Op-Ed: Lessons from Somalia – building community resilience is crucial

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    The recent bombing in Mogadishu, when an
    improvised explosive device built on the back of a truck
    exploded in a vulnerable location killing as many as 400
    people, points to the incompetence, coercion and collusion from
    security officials at checkpoints. A bomb of the magnitude used
    in the attack requires a large truck to carry, and concealment
    is very difficult. The weakness in the security envelope around
    Mogadishu is, however, only part of the
    problem.

    The security forces and the African Union
    (AU) allies — logistically supported by the United Nations —
    have never tried to expel al-Shabaab from more than the main
    towns and villages, allowing the Shabaab fighters to build
    bombs, train and attack almost at will. In the last few years,
    they have repeatedly attacked AU camps, resulting in many
    hundreds of deaths among the peacekeepers.

    If Somalia is not to slide further into
    chaos, to be effective, the Somalian government must gain
    control of all the areas in Somalia it does not currently
    govern and reduce the ability of al-Shabaab to plan and carry
    out further attacks. What would help a great deal is social
    cohesion and media pressure. The people must feel that the
    social compact between their leaders and the people is being
    upheld because without this compact, Somalia will never achieve
    stability. It is as much about the security of peacekeeping as
    it is an effort of educating, mobilising and leading a country
    in a new direction and also, quite simply, addressing the needs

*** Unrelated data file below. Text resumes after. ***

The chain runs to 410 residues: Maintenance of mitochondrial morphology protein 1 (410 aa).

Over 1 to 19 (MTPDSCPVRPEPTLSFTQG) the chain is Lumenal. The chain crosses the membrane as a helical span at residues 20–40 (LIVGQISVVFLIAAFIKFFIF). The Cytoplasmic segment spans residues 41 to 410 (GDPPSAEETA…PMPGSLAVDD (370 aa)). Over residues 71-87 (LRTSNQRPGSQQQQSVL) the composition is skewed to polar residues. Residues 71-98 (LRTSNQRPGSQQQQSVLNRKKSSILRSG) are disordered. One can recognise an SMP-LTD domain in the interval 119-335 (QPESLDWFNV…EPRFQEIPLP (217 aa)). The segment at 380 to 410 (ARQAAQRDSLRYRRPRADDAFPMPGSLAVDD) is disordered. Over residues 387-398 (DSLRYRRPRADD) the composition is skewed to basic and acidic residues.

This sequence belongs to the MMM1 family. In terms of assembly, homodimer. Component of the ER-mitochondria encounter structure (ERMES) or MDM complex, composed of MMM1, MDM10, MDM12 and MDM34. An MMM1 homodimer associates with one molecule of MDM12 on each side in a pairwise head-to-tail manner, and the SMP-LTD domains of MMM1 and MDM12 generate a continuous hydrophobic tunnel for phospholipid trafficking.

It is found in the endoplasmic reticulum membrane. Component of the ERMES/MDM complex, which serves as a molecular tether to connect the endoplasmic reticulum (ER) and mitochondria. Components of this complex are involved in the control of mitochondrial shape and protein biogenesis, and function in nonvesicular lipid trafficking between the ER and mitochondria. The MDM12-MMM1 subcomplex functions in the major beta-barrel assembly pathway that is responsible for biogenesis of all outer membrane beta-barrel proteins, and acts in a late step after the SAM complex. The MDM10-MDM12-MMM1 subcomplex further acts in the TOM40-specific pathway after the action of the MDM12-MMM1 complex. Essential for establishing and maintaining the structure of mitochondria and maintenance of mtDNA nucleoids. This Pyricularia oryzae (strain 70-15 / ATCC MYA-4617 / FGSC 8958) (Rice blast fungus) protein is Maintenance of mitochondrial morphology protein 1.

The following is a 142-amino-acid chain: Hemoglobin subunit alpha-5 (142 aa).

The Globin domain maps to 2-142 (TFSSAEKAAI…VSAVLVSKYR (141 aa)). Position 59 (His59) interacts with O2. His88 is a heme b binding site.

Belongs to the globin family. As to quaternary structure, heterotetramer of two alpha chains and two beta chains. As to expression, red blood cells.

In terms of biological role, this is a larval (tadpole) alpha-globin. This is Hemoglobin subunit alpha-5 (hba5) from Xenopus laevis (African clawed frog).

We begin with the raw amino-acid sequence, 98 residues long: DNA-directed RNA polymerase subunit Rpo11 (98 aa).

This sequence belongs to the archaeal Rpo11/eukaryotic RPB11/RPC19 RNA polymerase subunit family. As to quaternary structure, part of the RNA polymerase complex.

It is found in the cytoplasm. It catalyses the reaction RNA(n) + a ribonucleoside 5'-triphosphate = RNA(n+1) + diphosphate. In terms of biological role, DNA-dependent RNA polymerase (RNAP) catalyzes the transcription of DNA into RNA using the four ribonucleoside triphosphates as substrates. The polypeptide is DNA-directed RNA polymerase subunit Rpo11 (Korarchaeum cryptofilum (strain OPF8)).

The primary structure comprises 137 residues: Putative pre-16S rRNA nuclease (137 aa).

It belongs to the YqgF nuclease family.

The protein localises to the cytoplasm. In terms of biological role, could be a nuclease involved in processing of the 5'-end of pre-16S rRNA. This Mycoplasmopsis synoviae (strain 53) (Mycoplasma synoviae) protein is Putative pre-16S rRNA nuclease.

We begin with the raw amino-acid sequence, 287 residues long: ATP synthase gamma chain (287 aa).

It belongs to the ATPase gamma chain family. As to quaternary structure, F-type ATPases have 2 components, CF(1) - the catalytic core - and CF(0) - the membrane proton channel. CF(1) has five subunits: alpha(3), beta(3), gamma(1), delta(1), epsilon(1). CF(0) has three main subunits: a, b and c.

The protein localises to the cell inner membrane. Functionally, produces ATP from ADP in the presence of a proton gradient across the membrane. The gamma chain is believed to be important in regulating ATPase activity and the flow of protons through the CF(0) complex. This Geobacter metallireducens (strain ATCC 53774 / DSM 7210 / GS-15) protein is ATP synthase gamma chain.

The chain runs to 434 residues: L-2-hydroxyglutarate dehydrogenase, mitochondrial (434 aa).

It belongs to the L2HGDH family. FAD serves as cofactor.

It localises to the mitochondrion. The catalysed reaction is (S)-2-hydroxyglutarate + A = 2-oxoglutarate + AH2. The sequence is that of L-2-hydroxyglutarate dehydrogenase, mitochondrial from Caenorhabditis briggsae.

of the people.

    In view of the civil war that broke out in
    Somalia in 1991, and the violent attacks by Islamic
    fundamentalists like al-Shabaab, it is not surprising,
    therefore, that several hundred thousand Somalis have fled to
    South Africa seeking safety and security. Many have found some
    measure of success in operating small stores and spaza shops in
    townships across the country.

    According to the UNHCR, there were almost
    310,000 refugees and asylum seekers in the country as of July
    2014. By the end of 2015, this number was expected to top
    330,000 with as many as 60,000 to 80,000 seeking asylum each
    year. However divided, unequal and structurally flawed, South
    Africa is home to a very diverse population of people. It
    remains attractive as a home for migrants, many of them seeking
    greener economic pastures, safety and
    security.

    A national survey of the attitudes of the
    South African population towards foreign nationals in the
    country, conducted by the South African Migration Project as
    early as 2006 found xenophobia to be widespread— resulting in
    violent attacks on foreign nationals. South Africans do not
    want it to be easier for foreign nationals to trade informally
    (59% opposed), to start small businesses in South Africa (61%
    opposed) or to obtain South African citizenship (68%
    opposed).

    At the heart of the township battles,
    however, is the dereliction of government’s duty to its people
    that has spurred the resentment towards foreign nationals here,
    culminating in the violent looting of foreign-owned stores. The
    South African population expects a lot from the government—many
    can still not speak about the “fruits of democracy” and the
    South African townships are often scenes of daily pandemonium
    with residents protesting against poor service delivery, low
    levels of development or painfully slow improvements to their
    quality of life.

    Social scientists have warned that it is this
    desperate level of inequality that continues to drive
    resentment and instability. There are lessons to be learned
    from Somalia. The attacks on foreigners do not happen in a
    vacuum, nor can they be explained simply by a hatred of all
    things foreign. There are many factors in play, from the
    negative perceptions of justice and the rule of law in the
    affected communities and the poor relationship between
    communities and the police and the wider judicial system. To
    the lack of convictions in cases of violence against foreign
    nationals in South Africa — stripping the government’s approach
    through the criminal justice system of any
    efficacy.

    The South African Constitution, along with
    various international treaties ratified by the South African